Science Interviews


Sun, 18th Jan 2009

Surgical Fat Loss - Liposuction

Brian Mayhew

Listen Now    Download as mp3 from the show Obesity in Your Genes

Meera - In this day and age, with cosmetic surgery becoming quite a common occurrence some people resort to liposuction to remove this weight. This week Iím at the Cadogan Clinic, a day surgery centre in London. With me is Dr Brian Mayhew, the man who first introduced liposuction to the UK. Brian, what exactly is liposuction?

Brian - Liposuction is simply removing fat by the most convenient way. You can just remove fat by cutting it out but then youíre left with scars and a rather uneven shape. With liposuction you can take the fat out quite smoothly. Itís basically loosened by rasping it with the end of this tube or canula that we use and sucking it out into a bottle. Once itís sucked out it doesnít come back.

Excess adipose tissue around a maleMeera - Why does sucking out the fat make a bigger difference than say if someone lost weight and reduced their fat cells?

Brian - Normally when people put on weight their fat cells just get bigger. When they lose weight they get smaller but thereís no reduction in number of cells. Here weíre reducing the number of cells and therefore the shape.

Meera - Weíre actually down in one of your operating theatres at the moment. I can see the liposuction machine in front of me. Itís kind of a tall, rectangular unit which has bags of solution hanging from the top of it. How does this machine work to actually suck fat out of people?

Brian - The basic principle is weíve got a suction machine and we suck out the fat as fast as we can. The maximum we can achieve is one vacuum so we try and get as close to that. We have some fluid in some bags to which we add adrenaline to reduce bleeding. It restricts the blood vessels. Thereís bicarbonate as well. This is just used for the pH to the body pH. If itís not the same pH itís uncomfortable and local anaesthetic short-acting and long-acting. Very often the patients are asleep during this, itís under general anaesthesia. Itís perfectly possible to do it under local. In this particular machine which is use, the body jet machine, the water-assisted machine thereís a small tube coming up the cannula that squirts out, like a pressure washer, the local anaesthetic. If we just do it slowly people donít feel any pain. Fat doesnít have a lot of nerve endings in it and then we suck out the fat in an even manner.

Meera - Does the solution break up the fat cells and just make it easier to suck up the fat afterwards?

Brian - Generally the removal of the fat is done by the rasping action of the blunt end of the cannula. Itís the mechanical action of the fat against the blunt edges of the cannula. Fat is sort of sucked through these holes and as you move the cannula back and forth it sort of pulls, drags it away from its bearings. Dragging it away is better than cutting. If you cut the vessels bleed. If you drag them they tend to contract. However, in this water-assisted technique this slight pressure of fluid does dislodge the fat. Thatís really quite useful where the fatís difficult to remove.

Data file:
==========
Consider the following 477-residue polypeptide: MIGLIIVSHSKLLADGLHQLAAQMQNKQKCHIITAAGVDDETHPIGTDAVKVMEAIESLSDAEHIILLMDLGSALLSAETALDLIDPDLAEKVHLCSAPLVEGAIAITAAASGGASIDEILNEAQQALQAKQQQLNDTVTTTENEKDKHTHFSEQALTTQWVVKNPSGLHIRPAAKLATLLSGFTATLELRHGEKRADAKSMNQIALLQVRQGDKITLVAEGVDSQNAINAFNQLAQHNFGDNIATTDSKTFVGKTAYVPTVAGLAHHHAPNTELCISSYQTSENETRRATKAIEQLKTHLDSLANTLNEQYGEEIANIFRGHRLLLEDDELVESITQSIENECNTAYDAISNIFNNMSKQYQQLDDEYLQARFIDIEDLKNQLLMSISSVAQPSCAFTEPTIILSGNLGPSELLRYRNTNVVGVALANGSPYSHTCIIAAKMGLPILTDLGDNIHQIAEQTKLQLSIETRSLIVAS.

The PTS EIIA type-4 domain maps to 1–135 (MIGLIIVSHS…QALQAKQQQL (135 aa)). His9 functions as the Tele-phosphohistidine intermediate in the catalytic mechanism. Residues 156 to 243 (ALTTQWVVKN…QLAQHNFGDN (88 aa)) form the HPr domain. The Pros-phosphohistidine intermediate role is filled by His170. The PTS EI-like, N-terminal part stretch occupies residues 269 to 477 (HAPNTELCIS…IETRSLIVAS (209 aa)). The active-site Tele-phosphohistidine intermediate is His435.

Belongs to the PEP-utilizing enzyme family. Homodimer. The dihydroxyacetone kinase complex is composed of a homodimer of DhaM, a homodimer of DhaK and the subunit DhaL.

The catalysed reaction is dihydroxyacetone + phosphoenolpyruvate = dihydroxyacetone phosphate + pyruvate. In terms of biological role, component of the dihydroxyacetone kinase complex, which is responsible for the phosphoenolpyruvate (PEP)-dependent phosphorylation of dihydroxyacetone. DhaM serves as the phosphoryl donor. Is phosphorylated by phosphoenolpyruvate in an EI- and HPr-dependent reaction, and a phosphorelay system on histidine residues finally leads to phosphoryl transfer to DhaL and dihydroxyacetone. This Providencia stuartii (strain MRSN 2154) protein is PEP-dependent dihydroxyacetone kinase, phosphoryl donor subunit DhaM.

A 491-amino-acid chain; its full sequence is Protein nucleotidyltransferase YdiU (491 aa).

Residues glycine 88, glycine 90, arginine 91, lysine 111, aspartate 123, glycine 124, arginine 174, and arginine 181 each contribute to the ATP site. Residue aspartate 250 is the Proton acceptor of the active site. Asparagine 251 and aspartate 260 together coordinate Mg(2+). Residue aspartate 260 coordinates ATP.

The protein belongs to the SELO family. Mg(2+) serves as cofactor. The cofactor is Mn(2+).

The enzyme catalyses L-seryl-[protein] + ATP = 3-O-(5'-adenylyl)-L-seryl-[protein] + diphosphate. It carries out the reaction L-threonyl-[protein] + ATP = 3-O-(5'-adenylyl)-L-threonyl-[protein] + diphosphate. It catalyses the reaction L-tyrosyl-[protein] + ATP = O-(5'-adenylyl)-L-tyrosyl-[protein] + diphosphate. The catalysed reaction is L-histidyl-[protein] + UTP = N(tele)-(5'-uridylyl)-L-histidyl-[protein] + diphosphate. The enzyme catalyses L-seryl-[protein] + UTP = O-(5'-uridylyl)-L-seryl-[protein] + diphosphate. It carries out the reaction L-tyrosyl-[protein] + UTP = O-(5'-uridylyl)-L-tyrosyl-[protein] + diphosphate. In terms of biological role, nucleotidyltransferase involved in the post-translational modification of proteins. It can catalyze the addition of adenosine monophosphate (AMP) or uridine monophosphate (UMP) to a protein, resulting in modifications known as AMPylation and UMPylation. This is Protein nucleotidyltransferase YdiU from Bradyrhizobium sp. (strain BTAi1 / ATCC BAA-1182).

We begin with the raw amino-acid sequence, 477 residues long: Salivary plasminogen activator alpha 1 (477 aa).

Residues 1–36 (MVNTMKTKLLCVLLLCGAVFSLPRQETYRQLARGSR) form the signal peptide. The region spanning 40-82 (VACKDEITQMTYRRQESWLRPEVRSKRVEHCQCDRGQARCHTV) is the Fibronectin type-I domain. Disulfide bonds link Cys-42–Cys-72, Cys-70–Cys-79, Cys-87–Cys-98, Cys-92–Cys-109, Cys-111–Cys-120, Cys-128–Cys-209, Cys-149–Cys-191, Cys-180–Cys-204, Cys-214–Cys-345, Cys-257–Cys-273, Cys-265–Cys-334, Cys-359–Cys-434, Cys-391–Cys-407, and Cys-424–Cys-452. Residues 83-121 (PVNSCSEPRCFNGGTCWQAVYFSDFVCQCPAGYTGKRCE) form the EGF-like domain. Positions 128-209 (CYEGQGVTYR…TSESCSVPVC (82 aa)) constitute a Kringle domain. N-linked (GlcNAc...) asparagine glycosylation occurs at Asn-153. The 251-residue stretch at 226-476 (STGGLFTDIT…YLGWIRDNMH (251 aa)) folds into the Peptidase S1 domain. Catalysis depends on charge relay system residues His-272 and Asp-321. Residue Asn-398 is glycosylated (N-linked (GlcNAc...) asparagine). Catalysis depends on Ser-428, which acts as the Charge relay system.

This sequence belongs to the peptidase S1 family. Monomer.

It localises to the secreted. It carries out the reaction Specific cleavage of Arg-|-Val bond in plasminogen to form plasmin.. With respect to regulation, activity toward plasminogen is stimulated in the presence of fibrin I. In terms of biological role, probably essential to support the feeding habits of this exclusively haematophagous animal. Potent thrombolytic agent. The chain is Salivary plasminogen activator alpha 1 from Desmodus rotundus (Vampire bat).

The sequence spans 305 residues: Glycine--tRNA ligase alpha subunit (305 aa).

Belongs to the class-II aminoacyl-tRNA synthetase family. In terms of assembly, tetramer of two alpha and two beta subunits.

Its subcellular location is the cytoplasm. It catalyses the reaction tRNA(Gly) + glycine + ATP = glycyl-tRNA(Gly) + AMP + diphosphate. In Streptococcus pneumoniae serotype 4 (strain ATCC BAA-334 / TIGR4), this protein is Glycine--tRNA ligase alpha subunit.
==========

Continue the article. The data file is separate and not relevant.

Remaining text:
Meera - Is it purely fat cells you are sucking out or is there any risk of sucking out any other things in the process?

Brian - Most of the layers weíre treating there is only fat there beneath the skin and the next layer down is the muscle which is pretty resistant to trauma.

Meera - Iíd like to know a bit about what happens to the person afterwards. What are the risks of infection and things through this procedure?

Brian - Infection really doesnít occur with liposuction unless someoneís doing something else as well: excision, some skin operation as well. Bleeding with the adrenaline itís reduced but it is only bruising. It does disappear so after about 3 weeks the visible bruising is gone and, depending on the area of the body, the healing process continues and deeper damage heals too; usually after about 3 months.

Meera - What about the functioning of the patientís metabolism? Youíve just removed all these fat cells from the person. What would happen if they were to put on weight?

Brian - Theyíd put on weight elsewhere in exactly the same way as they did before the operation. It doesnít affect that at all. They donít put it on at a greater or lesser rate but they donít have the fat being put on in the area thatís treated. Itís a permanent change of shape.

Meera - Even is someone does have liposuction they should really be having a healthy diet and reasonably moderate exercise afterwards in order to keep themselves that way?

Brian - Yes, thatís absolutely right.

Meera - By the sounds of it this procedure is quite purely aesthetic. Itís not an actual treatment for obesity as such.

Brian - no, it isnít really and if you were going to remove that amount of fat it would be many very big procedures and it would probably be very difficult to get the result even. The other limitation is just the general effect on the body. If weíre removing more than about 3 or 4 litres of fat thereís going to be a lot of bleeding. Therefore the haemoglobin will drop and people will feel very weak afterwards.

Meera - Could liposuction help to reduce the effects or chances of getting obesity-related diseases such as diabetes?

Brian - I have had a request of physicians who treated fat people who are diabetic to try and gain control of the diabetes. We havenít done enough to know if this is very effective or not but we certainly Ė that was the principle that we were working to and I think for some of those patients it did help them.


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